Whereabouts, precisely, on the peninsula was his dwell­ing-place has long puzzled our historians. Some of the ear­lier authorities speak of his residing on Blackston’s Point, Cambridge Bay, opposite the mouth of Charles River. It seems not to have occurred to Shaw, Snow, Drake, and Shurt­leff that his name might attach at that period to all Shawmut; and, regarding Barton’s Point as what was intended, they located his house variously on Poplar or Cambridge streets or a mile away in the vicinity of Charlestown Bridge. The publication of Odlin’s deposition, dated June 10, 1684, re­corded with Suffolk Deeds, 26-84, as to Blackstone’s release, discouraged the hope that further information might be gleaned by examination of these ancient volumes. The cor­respondence in area of the lot reserved by Blackstone, or assigned to him in 1631, and that appropriated soon after his surrender as a common and training-field, and of his six acres to part of that conveyed by Copley to Harrison G. Otis and Jonathan Mason, in 1796, long since led the present writer to the conclusion that our beautiful Common was no other than his park and pasture; that his orchard lay close by, and was substantially the same laid down as Bannister’s gardens, on Burgiss’ map of 1728, and that his house stood on the ground bounded by Beacon,Walnut, and Spruce streets, near to which latter street the sea then ebbed and flowed.

Under the impression that his connection with our early history was too interesting an episode not to be kept in mind, the subject shaped itself into the present form; and whilst thus engaged, another effort was made to procure, if possible, such additional light as the Suffolk Registry afforded. No conveyance is there believed to be recorded of the six-acre lot from Blackstone, none to Copley, and the earliest is that of the Brncketts to Williams and Vial in 1676, from whom, in 1709, it passed to Thomas Bannister. From his heirs, by foreclosure of mortgages or other process of law, and deed not recorded, it eventually came to Copley before 1770. The deposition taken in 1711 of Mrs. Ann Pollard, the first of Winthrop’s company, as mentioned in the text, to leap ashore upon the peninsula, and who lived till 1725, when she had reached the age of 105, states that Blackstone sold on his homestead to Richard Pepys, who built a house on the land, of which her husband was the tenant, and possibly Pepys may have occupied another himself on the property. When Copley conveyed, in 1796, two then ancient houses stood upon his estate, in one of which he painted many of his admirable portraits, and there his distinguished son, Lord Chancellor Lyndhurst, was born.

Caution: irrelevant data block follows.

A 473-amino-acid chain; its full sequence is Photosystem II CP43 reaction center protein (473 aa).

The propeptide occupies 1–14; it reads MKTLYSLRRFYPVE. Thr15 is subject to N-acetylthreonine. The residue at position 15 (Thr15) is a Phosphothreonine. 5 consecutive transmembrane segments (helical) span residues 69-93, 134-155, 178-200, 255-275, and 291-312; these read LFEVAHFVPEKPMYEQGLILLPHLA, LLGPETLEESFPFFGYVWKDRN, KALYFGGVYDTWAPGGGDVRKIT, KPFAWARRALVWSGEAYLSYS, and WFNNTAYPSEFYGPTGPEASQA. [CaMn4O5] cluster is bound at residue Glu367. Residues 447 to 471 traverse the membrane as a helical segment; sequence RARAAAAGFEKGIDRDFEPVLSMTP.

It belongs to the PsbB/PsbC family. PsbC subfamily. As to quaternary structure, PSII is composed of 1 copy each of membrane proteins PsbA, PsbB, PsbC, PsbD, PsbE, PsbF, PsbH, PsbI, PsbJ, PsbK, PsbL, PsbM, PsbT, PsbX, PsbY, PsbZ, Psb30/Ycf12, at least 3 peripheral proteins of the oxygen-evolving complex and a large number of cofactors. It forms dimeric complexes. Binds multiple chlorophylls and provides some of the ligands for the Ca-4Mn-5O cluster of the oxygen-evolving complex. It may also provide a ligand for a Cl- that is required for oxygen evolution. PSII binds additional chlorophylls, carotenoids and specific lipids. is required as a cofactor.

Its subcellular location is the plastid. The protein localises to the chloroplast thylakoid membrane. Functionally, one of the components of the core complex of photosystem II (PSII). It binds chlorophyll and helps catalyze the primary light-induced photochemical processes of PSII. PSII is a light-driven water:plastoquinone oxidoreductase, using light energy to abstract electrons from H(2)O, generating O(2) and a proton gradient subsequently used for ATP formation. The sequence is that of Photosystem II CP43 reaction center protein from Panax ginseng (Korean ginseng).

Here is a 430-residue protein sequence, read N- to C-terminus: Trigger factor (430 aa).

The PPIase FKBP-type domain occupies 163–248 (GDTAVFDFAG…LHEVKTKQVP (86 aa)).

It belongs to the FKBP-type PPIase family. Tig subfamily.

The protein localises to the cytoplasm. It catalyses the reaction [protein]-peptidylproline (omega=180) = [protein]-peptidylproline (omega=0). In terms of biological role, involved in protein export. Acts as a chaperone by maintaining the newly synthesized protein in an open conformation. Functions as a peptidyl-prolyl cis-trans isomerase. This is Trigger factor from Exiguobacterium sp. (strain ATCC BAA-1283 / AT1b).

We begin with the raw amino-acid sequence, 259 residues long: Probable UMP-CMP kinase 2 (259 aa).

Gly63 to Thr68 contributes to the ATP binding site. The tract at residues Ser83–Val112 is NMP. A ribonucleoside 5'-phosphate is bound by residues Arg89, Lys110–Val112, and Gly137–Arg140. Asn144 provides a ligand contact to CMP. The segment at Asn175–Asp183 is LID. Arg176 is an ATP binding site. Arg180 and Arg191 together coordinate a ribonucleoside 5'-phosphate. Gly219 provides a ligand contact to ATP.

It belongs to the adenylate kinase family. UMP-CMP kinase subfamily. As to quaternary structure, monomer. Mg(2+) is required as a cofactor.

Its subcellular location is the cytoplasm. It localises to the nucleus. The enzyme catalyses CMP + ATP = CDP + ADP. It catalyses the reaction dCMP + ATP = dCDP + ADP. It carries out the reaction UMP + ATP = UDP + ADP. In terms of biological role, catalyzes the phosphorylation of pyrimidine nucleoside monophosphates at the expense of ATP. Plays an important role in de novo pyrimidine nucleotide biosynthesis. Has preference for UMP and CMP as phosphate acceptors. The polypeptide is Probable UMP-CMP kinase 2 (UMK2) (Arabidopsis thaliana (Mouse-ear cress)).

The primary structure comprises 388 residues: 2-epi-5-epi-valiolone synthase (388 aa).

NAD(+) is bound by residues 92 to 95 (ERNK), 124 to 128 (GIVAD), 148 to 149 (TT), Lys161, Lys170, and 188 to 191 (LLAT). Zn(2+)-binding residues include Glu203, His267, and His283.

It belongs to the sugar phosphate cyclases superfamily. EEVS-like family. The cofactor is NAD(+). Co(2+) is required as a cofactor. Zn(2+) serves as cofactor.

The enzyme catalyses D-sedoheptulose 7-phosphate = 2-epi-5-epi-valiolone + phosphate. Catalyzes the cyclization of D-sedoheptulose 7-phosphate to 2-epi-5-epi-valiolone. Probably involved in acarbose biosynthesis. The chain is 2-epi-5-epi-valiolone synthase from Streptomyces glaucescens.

The area then actually passing came nearer to twenty acres in all, the ordinance of 1647 giving proprietors of the upland one hundred rods below high-water mark.

Pepys may have gone home at the restoration of the mon­archy, or earlier. We do not know that he was not the same Richard Pepys, cousin of Samuel, the entertaining diarist, and the Irish judge of 1664, from whom Lord Cottenham, chancellor in 1836-41, and a successor of Lyndhurst, de­scended. It would be agreeable to trace, in addition to these associations of great legal luminaries with the spot, yet another of the kind, and discover that our Blackstone was of the same family as his namesake, Sir William, the dis­tinguished commentator on the Laws of England, whose volumes never grow old and arc ever pleasant to read, and who was born in London, son of Charles, in 1723, and died in 178o. The son of our William had sons, one of whom, a lieutenant, fell at the siege of Louisburg, in 1746. The only promising clue to the parentage and birthplace of our first inhabitant is a power, in 1653, of Sarah Blackstone (Suffolk Deeds) to collect money advanced, in which she is described as of Newcastle-upon-Tyne, and which mentions the name of Stevenson, that of the first husband of Blackstone’s wife.